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I have a structure named Foo which contains a unique_ptr

struct Foo {
    std::unique_ptr<Bar> pointer;
};

Now I'm trying to store instances of Foo in an unordered_map

std::unordered_map<int,Foo> myMap;

Technically this should be possible, since maps do not require a copy constructor, only a move constructor.

However, I can't insert an element in my map:

myMap.insert(std::make_pair(3, Foo()));

This line will generate the following error in Visual C++ 2010 (roughly translated by me, since my compiler is not in english):

error C2248: 'std::unique_ptr<_Ty>::unique_ptr' : unable to access private member declared in 'std::unique_ptr<_Ty>'  
with
[
             _Ty=Foo
]
c:\Softwares\Visual Studio 10.0\VC\include\memory(2347) : see declaration of 'std::unique_ptr<_Ty>::unique_ptr'
with
[
             _Ty=Foo
]
This diagnostic happened in the compiler-generated function 'Foo::Foo(const Foo&)'

So for an unknown reason, the compiler tries to generate a copy constructor for Foo instead of a move constructor, and fails.

I tried to replace std::make_pair with std::pair<int,something>, but can't find any something which works.


EDIT : this works

struct Foo {
    Foo() {}
    Foo(Foo&& other) : pointer(std::move(other.pointer)) {}
    std::unique_ptr<Bar> pointer;
};

But my real structure contains a lot of members, and I don't want to write all of them in the move constructor.

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4 Answers 4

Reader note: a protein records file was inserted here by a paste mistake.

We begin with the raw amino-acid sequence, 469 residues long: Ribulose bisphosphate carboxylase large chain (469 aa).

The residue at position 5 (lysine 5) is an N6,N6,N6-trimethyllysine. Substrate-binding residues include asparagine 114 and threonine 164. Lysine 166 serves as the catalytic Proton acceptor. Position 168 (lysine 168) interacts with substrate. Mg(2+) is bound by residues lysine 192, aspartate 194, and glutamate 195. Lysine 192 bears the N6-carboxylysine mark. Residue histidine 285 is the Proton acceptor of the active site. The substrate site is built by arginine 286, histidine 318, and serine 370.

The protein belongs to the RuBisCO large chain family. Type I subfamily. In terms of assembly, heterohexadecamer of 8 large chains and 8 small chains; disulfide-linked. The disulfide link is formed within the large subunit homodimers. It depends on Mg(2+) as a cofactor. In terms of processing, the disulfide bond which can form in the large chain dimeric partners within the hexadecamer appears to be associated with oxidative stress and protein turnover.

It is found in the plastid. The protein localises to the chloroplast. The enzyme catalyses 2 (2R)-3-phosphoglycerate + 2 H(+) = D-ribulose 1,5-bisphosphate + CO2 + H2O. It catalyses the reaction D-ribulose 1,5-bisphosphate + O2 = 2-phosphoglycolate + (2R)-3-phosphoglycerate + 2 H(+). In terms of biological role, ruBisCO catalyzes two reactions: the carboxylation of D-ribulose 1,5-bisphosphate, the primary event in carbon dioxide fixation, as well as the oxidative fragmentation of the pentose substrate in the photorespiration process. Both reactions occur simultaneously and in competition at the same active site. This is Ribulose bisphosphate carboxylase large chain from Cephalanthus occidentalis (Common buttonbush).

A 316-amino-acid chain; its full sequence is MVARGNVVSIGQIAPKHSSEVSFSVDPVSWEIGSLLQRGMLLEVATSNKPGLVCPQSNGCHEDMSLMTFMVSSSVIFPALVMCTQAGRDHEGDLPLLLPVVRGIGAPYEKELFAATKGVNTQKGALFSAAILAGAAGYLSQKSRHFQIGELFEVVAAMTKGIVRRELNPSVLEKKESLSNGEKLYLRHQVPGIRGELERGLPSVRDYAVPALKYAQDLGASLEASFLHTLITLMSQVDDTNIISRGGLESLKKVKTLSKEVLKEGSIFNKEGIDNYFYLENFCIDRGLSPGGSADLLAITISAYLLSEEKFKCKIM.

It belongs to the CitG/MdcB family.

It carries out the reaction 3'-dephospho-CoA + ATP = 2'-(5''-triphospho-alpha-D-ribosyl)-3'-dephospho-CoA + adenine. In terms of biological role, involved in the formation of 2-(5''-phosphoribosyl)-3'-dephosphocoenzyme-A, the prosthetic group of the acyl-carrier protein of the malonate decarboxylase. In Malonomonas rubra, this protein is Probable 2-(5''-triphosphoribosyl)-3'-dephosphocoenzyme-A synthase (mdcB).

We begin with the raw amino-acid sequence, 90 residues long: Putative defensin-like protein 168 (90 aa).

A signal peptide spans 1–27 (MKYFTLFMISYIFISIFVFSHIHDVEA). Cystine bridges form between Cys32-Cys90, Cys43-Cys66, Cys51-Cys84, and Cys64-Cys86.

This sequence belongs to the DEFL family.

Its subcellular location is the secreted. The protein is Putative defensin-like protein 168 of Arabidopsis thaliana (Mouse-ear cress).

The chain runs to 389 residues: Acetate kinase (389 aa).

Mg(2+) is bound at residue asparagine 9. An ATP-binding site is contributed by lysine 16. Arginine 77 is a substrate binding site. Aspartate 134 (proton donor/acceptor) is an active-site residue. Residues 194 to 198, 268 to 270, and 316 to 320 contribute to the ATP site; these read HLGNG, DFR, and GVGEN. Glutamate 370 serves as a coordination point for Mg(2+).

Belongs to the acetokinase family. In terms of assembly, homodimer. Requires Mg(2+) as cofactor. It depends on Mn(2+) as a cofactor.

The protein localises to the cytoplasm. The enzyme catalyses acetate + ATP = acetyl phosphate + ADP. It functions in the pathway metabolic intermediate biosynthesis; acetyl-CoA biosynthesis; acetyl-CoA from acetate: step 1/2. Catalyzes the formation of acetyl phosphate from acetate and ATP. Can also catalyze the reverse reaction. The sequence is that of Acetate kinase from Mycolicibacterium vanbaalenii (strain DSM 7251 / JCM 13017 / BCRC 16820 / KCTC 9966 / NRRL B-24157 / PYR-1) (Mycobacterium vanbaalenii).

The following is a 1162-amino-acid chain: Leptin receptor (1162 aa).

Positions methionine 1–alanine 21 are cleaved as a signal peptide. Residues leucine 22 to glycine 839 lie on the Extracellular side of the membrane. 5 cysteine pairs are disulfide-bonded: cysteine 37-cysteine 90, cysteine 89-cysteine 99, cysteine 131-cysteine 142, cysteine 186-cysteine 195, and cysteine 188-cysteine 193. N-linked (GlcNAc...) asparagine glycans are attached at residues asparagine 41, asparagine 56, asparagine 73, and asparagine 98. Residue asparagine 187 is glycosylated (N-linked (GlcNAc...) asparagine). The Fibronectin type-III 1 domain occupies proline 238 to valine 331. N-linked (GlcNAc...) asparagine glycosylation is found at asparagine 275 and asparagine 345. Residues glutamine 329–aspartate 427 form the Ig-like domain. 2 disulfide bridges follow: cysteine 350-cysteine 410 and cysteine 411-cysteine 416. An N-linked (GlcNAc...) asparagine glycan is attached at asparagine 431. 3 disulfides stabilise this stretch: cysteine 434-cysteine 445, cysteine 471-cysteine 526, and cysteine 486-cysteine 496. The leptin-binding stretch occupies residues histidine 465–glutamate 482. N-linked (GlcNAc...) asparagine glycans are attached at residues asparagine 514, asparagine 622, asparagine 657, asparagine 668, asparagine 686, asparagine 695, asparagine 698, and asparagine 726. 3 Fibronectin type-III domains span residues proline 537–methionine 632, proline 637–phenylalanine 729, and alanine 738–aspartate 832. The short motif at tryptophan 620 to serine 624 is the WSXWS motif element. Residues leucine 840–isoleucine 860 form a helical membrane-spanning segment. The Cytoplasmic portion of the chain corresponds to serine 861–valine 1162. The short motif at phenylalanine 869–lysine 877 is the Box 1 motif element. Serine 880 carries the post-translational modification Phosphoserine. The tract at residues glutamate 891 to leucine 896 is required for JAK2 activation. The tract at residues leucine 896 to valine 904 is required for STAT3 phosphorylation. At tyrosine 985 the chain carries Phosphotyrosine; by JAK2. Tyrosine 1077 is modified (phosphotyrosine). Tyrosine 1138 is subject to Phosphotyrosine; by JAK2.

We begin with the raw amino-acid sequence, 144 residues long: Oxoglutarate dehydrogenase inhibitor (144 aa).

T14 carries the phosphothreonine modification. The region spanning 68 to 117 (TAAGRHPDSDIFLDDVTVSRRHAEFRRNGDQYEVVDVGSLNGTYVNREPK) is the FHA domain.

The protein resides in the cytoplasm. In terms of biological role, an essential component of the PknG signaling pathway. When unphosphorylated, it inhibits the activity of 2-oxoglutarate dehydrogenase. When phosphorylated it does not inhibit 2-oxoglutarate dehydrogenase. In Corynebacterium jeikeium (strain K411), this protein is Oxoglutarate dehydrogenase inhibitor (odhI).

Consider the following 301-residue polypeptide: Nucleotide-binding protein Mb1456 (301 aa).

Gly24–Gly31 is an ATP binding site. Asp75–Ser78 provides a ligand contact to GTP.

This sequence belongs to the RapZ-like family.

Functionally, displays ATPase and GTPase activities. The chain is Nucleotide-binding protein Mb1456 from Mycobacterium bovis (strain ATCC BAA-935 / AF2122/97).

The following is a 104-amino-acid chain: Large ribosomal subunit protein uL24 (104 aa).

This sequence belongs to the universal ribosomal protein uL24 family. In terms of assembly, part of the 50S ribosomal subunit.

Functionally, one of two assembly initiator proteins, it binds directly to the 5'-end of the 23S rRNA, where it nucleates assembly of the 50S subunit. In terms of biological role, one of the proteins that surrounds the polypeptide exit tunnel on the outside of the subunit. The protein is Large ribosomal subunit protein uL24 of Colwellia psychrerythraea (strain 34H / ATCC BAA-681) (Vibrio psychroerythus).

up vote 0 down vote accepted

MSVC10 (in Visual Studio 2010) doesn't implement implicit move constructors yet (not surprising since implicit move constructors got into the standard quite late - there was a lot of discussion about it). They won't be in MSVC11 (in the not-yet-released Visual Studio 2012) either.

I would suggest using =default, but that's not supported yet either.

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You could get around the immediate problem by using std::map::emplace:

myMap.emplace(3, Foo());
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1  
Unfortunately, not supported by VC++ 2010. Their implementation of emplace is the exact copy-paste of insert –  Tomaka17 Jun 3 '12 at 12:54

I don't think Visual C++ 2010 supports move constructors.

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If it didn't, then unique_ptr would not be supported either –  Tomaka17 Jun 3 '12 at 12:48

The C++11 move constructor's biggest benefit is that it can coexist with a copy constructor. If you don't have and don't want a copy constructer and your C++ standard library implementation is lacking emplace support, you can simply implement the move in your copy constructor, either by explicitly doing the move or by reimplementing the logic.

The only drawback to this is that you won't get any of the compile time errors when you attempt to copy instead of move your structure, which will result in possibly subtle issues that will (again possibly) take you a while to find..

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